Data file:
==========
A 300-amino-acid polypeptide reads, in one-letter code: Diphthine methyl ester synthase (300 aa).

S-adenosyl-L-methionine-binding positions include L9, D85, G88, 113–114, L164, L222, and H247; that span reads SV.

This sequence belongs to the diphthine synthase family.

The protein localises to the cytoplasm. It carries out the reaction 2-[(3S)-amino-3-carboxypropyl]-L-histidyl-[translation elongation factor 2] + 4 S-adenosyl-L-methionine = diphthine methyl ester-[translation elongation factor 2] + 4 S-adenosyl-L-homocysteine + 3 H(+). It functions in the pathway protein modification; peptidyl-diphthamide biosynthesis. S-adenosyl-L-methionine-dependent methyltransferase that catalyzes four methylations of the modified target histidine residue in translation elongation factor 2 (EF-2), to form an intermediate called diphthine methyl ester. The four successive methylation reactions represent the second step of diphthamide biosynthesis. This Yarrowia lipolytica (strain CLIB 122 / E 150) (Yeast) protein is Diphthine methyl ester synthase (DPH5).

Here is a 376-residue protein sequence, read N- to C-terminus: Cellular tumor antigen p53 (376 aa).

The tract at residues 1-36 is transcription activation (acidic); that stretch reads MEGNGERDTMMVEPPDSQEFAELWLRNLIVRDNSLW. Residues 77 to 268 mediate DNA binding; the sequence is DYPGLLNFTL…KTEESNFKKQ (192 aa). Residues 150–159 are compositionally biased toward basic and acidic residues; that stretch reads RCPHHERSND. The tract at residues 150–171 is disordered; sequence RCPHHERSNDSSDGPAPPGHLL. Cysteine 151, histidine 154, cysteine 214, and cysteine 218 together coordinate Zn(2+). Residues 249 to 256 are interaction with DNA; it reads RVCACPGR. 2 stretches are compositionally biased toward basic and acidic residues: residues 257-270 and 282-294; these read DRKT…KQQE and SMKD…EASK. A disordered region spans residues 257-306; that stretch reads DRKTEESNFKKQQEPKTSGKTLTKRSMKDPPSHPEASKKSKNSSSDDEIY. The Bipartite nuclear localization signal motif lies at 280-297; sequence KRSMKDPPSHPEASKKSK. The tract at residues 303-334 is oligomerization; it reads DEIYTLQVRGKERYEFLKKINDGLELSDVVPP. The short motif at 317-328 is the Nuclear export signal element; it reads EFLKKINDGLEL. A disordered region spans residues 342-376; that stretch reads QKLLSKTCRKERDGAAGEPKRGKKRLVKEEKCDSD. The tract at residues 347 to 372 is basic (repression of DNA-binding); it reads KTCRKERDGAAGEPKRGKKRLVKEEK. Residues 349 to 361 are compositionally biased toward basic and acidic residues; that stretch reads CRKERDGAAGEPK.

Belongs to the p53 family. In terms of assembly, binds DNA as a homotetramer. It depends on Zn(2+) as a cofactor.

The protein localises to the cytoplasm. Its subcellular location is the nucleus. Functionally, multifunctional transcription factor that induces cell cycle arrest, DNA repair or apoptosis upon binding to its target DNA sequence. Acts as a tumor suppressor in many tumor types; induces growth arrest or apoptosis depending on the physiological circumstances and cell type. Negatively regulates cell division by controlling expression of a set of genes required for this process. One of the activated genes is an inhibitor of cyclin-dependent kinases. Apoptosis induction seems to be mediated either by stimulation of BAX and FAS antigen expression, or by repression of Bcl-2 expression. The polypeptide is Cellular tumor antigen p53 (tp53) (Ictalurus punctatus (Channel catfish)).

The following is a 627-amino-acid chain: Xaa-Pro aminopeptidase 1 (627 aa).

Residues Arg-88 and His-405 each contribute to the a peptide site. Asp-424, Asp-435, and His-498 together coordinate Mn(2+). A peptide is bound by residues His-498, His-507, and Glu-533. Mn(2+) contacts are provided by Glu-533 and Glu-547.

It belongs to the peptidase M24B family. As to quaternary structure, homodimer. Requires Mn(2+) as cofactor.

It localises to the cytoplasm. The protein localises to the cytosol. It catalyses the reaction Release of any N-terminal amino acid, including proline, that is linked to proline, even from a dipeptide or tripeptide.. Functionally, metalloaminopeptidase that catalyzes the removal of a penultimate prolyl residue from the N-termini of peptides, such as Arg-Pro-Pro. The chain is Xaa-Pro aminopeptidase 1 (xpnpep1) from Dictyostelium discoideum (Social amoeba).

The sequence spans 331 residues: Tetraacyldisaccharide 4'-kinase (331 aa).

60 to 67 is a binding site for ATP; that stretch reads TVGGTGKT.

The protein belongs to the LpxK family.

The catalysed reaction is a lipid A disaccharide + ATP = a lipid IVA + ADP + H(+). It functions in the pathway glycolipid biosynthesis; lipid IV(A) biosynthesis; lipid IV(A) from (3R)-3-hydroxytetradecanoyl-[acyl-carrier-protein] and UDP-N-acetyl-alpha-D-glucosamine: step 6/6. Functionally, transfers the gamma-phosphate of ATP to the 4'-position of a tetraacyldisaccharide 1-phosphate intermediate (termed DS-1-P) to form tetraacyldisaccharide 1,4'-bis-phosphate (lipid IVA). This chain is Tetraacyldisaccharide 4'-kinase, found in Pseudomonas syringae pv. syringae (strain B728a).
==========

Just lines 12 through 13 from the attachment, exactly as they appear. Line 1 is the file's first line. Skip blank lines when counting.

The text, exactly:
It localises to the cytoplasm. The protein localises to the cytosol. It catalyses the reaction Release of any N-terminal amino acid, including proline, that is linked to proline, even from a dipeptide or tripeptide.. Functionally, metalloaminopeptidase that catalyzes the removal of a penultimate prolyl residue from the N-termini of peptides, such as Arg-Pro-Pro. The chain is Xaa-Pro aminopeptidase 1 (xpnpep1) from Dictyostelium discoideum (Social amoeba).

The sequence spans 331 residues: Tetraacyldisaccharide 4'-kinase (331 aa).